A Review of Press Reports on Cultism and Unethical Social Influence
Concern about Set Free Christian Center, Calvary Chapel Outreach in Costa Mesa. Phil Aguilar. Oden Fong.
Some pastors and cult watchers have expressed growing concern over alleged Scripture twisting and authority abuses at the Set Free Christian Center in Anaheim, California.
Officials at Calvary Chapel Outreach fellowships of Costa Mesa, California - which is the ministry that oversees the more than 380 Calvary Chapels (affiliated with Pastor Chuck Smith) worldwide - have transcribed testimonies from former Set Free members. They intend to call Set Free pastor Phil Aguilar to account for the alleged abuses at the church - if this action proved to be warranted. Calvary's office, led by Pastor Oden Fong, has produced a 318-page report containing the testimonies of 28 people - most of them former Set Free members - that allege serious problems at the church and near-dictatorial rule by Aguilar.
At the same time, Set Free, which claims 4,000 attendees at its Sunday morning worship services, has become increasingly thrust into the public eye due to the close ties pastor Aguilar has with the Trinity Broadcasting Network (TBN), and certain political figures in the Southern California area.
Known as the "bikers church," Set Free takes in former gang members, prostitutes, drug addicts, the homeless, and others - and claims to help set them free from their old lives of bondage. They maintain ranches in Texas, Illinois, and California, and they own a number of group (communal living) homes in the Anaheim area, some of which were paid for with direct gifts from TBN.
Calvary Fellowships has stopped its investigation, but the transcripts, tape recorded testimonies, and other data were recently turned over to the Christian Research Institute. Calvary has also given a four-page analysis of the testimonies to CRI that indicates potential problems with "accountability and authority," living conditions at both the homes and the ranches, alleged intimidation of members by Aguilar, and Set Free's biblical doctrine. Prior to the documents being turned over, CRI had begun its own preliminary inquiry due to complaints swirling around about the sect. (CRO has not yet determined, however, whether it will launch a full-scale investigation of the group.)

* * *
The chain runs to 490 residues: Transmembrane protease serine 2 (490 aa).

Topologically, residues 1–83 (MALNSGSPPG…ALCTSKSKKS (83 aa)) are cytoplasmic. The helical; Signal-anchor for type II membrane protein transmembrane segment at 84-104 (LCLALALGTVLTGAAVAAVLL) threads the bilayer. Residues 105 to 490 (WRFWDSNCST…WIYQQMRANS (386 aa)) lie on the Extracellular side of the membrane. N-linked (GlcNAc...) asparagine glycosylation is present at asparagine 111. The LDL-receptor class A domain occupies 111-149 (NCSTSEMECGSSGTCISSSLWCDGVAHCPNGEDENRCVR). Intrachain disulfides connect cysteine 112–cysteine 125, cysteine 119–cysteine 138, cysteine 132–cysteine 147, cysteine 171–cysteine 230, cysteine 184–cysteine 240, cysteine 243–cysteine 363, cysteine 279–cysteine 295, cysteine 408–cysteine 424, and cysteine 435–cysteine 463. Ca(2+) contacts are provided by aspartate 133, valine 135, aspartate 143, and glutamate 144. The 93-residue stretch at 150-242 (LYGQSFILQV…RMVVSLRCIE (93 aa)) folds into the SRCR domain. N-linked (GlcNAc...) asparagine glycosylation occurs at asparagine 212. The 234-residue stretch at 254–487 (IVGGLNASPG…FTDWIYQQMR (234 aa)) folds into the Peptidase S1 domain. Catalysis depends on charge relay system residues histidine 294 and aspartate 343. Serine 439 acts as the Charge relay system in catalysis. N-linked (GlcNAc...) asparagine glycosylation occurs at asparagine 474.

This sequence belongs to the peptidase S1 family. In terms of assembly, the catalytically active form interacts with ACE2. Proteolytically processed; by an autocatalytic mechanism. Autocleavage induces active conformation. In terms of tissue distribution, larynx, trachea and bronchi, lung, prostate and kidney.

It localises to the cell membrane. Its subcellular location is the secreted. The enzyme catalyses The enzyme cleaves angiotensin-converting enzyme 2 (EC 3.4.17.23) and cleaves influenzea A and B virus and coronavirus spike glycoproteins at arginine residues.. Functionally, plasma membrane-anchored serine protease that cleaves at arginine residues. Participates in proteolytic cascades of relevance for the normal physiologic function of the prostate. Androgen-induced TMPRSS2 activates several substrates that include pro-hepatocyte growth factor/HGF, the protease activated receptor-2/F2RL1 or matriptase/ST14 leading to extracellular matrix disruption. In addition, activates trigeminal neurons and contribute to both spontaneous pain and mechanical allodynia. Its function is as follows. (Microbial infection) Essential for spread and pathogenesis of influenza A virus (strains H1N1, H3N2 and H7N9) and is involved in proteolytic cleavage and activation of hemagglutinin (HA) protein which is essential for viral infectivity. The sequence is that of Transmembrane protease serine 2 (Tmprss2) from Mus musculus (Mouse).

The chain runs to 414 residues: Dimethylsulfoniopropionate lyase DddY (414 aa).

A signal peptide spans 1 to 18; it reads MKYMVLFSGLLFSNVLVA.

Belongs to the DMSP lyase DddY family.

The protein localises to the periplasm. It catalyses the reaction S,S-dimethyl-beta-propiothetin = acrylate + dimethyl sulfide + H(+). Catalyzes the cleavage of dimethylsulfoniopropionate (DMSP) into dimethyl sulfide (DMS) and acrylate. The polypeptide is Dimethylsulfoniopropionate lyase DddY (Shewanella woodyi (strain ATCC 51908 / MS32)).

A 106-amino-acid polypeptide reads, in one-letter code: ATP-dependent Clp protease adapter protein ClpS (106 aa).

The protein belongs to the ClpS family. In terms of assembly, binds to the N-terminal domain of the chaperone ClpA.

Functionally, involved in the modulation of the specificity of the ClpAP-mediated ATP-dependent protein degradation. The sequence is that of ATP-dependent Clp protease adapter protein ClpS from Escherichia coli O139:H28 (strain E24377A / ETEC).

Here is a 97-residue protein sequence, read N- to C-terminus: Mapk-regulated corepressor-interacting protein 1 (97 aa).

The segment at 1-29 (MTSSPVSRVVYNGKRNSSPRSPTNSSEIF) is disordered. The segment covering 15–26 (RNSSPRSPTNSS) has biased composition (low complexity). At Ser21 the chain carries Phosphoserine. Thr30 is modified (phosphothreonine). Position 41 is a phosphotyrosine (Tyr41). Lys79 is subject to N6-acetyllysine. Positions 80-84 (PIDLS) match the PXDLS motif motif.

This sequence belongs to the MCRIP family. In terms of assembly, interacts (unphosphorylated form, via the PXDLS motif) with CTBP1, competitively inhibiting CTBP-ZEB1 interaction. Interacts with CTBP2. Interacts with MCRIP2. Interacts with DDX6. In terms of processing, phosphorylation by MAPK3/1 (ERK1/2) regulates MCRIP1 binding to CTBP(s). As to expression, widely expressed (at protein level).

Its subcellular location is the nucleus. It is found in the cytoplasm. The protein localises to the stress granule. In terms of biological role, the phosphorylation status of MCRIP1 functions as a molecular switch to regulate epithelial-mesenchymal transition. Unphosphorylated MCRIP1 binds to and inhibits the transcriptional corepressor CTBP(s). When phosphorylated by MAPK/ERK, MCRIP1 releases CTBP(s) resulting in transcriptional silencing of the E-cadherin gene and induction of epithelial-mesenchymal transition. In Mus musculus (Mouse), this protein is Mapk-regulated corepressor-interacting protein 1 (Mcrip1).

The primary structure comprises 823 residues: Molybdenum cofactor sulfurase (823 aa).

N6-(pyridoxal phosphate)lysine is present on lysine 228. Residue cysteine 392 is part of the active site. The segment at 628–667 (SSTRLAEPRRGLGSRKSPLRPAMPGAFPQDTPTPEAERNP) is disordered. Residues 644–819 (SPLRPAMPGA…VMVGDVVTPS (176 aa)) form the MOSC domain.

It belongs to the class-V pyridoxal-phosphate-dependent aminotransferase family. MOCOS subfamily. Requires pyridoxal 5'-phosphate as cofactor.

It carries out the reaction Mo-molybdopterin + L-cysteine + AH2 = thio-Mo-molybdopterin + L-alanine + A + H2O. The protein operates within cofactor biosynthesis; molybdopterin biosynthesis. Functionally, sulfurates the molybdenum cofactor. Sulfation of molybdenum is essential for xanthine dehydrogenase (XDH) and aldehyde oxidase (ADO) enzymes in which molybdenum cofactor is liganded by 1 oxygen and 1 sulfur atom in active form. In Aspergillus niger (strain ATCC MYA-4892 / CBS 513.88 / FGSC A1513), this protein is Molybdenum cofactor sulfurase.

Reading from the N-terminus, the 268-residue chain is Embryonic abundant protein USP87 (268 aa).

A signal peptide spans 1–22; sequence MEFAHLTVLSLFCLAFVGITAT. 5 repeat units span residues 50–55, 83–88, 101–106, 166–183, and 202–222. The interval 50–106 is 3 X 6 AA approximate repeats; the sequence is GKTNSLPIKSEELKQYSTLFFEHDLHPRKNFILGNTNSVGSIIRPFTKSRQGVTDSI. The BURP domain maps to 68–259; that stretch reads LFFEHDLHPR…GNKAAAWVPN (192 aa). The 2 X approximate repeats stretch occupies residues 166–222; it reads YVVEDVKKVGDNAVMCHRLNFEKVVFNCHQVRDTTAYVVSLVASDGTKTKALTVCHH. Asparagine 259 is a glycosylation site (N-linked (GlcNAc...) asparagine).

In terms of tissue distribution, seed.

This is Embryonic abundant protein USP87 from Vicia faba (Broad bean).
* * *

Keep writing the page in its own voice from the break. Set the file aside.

Additionally, Westmont College Sociology professor/cult expert Ronald Enroth has been investigating Set Free in recent months and has become increasingly concerned about the alleged authority abuses.
Aguilar did not return several phone calls pertaining to this story. But Eli Hernandez, a spokesman for Set Free ministries, says the ministry denies all charges of authority abuses leveled against the church, and they deny all allegations presented to Set Free in the four-page list compiled by Calvary Fellowships.
Calvary's list, which had been sent to Aguilar for his comments, alleges that:
Set Free members increasingly have been appearing on TBN, manning the phones, and in recent days Aaguilar has been named to the board of the "TBN-linked National Minority Television Network (along with TBN President Paul Crouch, Crouch's assistant Jane Duff, and TBN's Jim McClellan).
Set Free has made for some colorful copy in the Southern California area. Members are often dressed in black as they tear along the freeways in motorcycle processions. They produce Christian rock videos, and during worship services will have an extensive time of mouthing Christian "rap" lyrics (not praise worship songs familiar to other charismatic fellowships) while members dance on a large stage in a converted warehouse.
William M. Alnor is News Editor of the Christian Research Journal and author of the forthcoming UFOs and the New Age (Baker Books, Grand Rapids, MI).